You’re on Your Own, Virgil
In ten big league seasons entering 1952, Detroit pitcher Virgil Trucks suffered only one losing record—a 10-12 mark in 1947. Imagine how he must feel after the 1952 season; he ends the campaign at 5-19, and he has to work hard just to win the five games. Two of Trucks’ victories are no-hitters—the only two thrown in the American League all year—while two of his others are a one-hit shutout and a two-hitter. The Tigers, in the midst of stinking up the AL basement with a 50-104 record, can only provide an average of 2.7 runs for each of Trucks’ 28 starts.

Twelve Angry Hits
A month and a half after being traded to the dreadful Tigers from the Boston Red Sox, Walt Dropo takes out whatever frustration he may have by hitting safely in 12 consecutive at-bats on July 14-15 to tie a major league record. But unlike Pinky Higgins, who earlier set the mark in 1938, Dropo will fashion together his streak without any intrusion from walks, sacrifices or hit batsmen—neither of which count as an official at-bat. Dropo’s dozen hits consist of ten singles, one double and a triple.

One Nutty Red Sock
Red Sox rookie Jimmy Piersall makes a colorful entrance onto the major league stage that nearly results in an early downfall. His on-field pranks and less-than-flattering mimicry of opposing players amuse fans both at home and on the road, but he also shows a darker, more unstable side by engaging in fights with both opponents (The New York Yankees’ Billy Martin) and teammates (Mickey McDermott). It doesn’t take long for Red Sox manager Lou Boudreau to get fed up, sending Piersall to the minors to sober up his emotions. It doesn’t work out; Piersall’s wayward antics continue, resulting in a mental breakdown. Read all about it in Piersall’s paperback Fear Strikes Out, or its 1957 movie adaptation in which Anthony Perkins of Psycho fame portrays Piersall.

Now That I Got That Out of the Way…
On April 23, rookie knuckleball pitcher Hoyt Wilhelm of the New York Giants hits a home run in his very first major league at-bat in a 9-5 victory over the Boston Braves at the Polo Grounds. It’s noteworthy enough that Wilhelm’s just one of a handful of pitchers to connect in their first plate appearance, but in the 21 years of major league service to follow, he’ll never go deep again.

Let’s Start This Party With a Bang
The Brooklyn Dodgers set a major league record by scoring 15 runs in the first inning off Cincinnati starter Ewell Blackwell and three relievers at Ebbets Field on May 21. The Dodger carnage includes ten hits, seven walks and two hit batsmen; at one point, 19 straight batters reach safely to set another mark. The Dodgers coast to a 19-1 win behind pitcher Chris Van Cuyk, who doubles as the team’s leading batter with four hits.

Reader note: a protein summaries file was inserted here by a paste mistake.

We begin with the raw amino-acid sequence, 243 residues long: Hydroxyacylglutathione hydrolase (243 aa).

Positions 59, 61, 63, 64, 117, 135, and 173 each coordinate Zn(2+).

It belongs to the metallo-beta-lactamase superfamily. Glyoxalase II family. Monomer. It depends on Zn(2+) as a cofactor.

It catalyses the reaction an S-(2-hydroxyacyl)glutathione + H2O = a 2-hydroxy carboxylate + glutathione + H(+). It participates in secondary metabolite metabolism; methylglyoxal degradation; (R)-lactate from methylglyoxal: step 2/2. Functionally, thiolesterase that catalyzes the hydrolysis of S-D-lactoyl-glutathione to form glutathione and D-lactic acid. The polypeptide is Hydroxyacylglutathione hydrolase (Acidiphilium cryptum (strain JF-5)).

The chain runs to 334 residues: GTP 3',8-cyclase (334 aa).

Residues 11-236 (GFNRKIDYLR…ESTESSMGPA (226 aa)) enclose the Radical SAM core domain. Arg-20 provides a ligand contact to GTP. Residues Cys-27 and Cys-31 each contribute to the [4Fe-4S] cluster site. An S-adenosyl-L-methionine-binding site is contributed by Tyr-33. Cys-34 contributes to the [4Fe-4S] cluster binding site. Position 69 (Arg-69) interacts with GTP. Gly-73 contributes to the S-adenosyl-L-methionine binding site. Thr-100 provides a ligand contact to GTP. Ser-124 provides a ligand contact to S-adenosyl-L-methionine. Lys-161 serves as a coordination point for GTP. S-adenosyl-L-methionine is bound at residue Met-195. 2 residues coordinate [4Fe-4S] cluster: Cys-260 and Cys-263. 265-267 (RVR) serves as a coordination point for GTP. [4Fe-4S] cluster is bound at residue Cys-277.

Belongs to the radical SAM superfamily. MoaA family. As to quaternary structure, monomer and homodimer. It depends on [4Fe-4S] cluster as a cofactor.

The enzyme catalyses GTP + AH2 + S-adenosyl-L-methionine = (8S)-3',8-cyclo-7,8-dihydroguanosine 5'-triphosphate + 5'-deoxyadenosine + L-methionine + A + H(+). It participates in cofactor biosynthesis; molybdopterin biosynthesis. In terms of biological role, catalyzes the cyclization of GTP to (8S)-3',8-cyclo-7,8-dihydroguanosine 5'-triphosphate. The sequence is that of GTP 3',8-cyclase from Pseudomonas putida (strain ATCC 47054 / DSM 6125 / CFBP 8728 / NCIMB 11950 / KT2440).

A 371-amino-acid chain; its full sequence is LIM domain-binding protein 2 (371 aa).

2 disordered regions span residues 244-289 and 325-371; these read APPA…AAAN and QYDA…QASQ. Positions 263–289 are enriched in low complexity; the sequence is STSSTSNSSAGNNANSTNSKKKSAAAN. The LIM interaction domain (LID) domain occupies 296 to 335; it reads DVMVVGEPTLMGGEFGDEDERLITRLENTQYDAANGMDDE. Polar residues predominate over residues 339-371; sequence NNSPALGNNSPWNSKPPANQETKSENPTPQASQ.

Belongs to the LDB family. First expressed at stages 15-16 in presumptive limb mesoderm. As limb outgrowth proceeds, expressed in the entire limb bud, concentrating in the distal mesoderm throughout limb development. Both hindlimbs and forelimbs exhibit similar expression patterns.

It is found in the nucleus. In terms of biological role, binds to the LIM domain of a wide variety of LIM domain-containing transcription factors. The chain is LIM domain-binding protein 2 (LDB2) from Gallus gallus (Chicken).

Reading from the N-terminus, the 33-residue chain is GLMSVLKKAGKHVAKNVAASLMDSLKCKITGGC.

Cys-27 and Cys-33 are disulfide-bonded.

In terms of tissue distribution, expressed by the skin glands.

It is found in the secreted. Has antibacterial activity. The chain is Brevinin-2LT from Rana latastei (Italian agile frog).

You Can Lead, But You Can’t Hide
The Giants’ Sal Maglie, backed by an 11-0 lead after four innings on June 21 against the St. Louis Cardinals, appears to be on his way to becoming the National League’s first ten-game winner, but neither he nor his bullpen will be able to hold it. The Cardinals come roaring back with seven runs in the fifth, three in the seventh and two each in the eight and ninth innings to ice the biggest comeback in NL history with a 14-12 victory at New York.

One Plus One Equals Very Little Offense
An American League record is set when Cleveland and St. Louis combine for a total of just two hits in an April 23 pitching duel between the Indians’ Bob Feller and the Browns’ Bob Cain. The Browns’ one hit is the difference; Bobby Young triples in the first inning and scores on an Al Rosen error.

Who Keeps Recommending These Guys?
The Pittsburgh Pirates, in the midst of realizing that pricey bonus baby Paul Pettit is turning into a pricey bust, give two more pitchers with eye-opening minor league credentials a shot in the bigs—with more dismal results. Ron Necciai, who earlier in a Class D game struck out 27 batters while tossing a nine-inning no-hitter, is rushed to the parent club in August but will only produce a 1-6 record and horrid 7.08 earned run average. Also showing little at the major league level is Bill Bell, an 18-year-old right-hander who in Class D play threw three no-hitters, two of them consecutively; Bell is 0-1 with a 4.60 ERA in four appearances with the Bucs. Outside of a single relief performance by Bell in 1955, neither will pitch again in the majors.

Now It’s Four Blind Mice
For the first time, both major leagues are using four umpires per game, one at each base.